Eating Together Apart: Patterns of Segregation
in a Multi-ethnic Cafeteria
Beverley Clarck, John Dixon and Colin Tredoux
Research on segregation has tended to focus on relations located at a macro-spatial level of analysis
and unfolding in contexts where boundaries to interaction are formally established. This research, by
contrast, investigated segregation as a micro-ecological process by observing patterns of seating in a
multi-ethnic cafeteria. A total of 3114 seating positions were coded over a 2-week period and the
resulting data were analysed using both adapted segregation indices (P and D) and loglinear and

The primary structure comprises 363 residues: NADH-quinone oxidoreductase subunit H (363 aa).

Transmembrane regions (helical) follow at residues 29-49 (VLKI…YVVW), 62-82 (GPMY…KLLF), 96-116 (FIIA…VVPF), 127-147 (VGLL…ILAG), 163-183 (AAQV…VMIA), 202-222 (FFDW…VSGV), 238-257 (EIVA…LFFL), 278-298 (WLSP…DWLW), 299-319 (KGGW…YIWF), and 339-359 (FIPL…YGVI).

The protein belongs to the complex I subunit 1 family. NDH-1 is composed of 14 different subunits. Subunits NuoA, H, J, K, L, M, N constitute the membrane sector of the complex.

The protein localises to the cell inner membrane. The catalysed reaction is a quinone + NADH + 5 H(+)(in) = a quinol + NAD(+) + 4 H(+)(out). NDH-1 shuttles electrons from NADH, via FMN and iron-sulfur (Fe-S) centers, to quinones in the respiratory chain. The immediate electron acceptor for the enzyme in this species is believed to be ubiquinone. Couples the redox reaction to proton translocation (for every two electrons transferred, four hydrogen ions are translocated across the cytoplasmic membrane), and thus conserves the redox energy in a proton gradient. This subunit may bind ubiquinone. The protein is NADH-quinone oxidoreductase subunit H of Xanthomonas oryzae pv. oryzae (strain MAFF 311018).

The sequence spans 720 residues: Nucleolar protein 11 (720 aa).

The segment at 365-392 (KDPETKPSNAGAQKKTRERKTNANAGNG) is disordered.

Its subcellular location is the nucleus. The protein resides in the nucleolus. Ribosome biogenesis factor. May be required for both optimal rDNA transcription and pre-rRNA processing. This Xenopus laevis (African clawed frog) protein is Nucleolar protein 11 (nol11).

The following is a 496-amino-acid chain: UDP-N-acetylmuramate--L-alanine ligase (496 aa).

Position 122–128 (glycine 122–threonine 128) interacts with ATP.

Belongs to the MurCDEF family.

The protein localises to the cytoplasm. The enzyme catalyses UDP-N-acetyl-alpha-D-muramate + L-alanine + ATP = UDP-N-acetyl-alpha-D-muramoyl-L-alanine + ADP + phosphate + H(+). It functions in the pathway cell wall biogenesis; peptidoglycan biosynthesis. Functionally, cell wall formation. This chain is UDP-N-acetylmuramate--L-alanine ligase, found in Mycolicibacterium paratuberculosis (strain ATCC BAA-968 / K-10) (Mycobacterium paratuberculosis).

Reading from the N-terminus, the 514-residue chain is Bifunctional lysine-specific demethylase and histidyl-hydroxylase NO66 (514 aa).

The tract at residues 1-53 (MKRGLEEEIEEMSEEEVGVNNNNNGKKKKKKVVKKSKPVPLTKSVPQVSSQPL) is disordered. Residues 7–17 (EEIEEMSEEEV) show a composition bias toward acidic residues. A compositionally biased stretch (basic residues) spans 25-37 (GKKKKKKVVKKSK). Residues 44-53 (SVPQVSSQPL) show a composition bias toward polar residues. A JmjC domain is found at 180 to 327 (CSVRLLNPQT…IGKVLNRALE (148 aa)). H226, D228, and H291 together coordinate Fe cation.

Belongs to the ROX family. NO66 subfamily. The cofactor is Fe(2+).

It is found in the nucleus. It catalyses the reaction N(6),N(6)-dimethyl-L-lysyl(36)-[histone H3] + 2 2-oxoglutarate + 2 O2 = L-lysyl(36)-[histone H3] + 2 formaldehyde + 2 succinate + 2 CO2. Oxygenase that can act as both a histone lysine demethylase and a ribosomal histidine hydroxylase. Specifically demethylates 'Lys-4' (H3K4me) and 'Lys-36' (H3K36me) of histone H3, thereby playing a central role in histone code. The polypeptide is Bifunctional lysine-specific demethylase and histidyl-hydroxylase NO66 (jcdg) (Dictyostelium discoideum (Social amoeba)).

logistic regression techniques. The results suggested that ethnic segregation existed both at the level
of interactional groups and in the form of broader patterns of racial clustering and dispersal in the
cafeteria. Moreover, the magnitude of segregation was predicted by the gender composition of seating
groups and by variations in the density of the cafeteria’s population over time. Some implications
of these results for social psychological research on contact and desegregation are considered.
Clack, B., Dixon, J., & Tredoux, C. (2005). Eating together apart: patterns of segregation in a multi‐ethnic cafeteria. Journal of Community & Applied Social Psychology, 15(1), 1-16.
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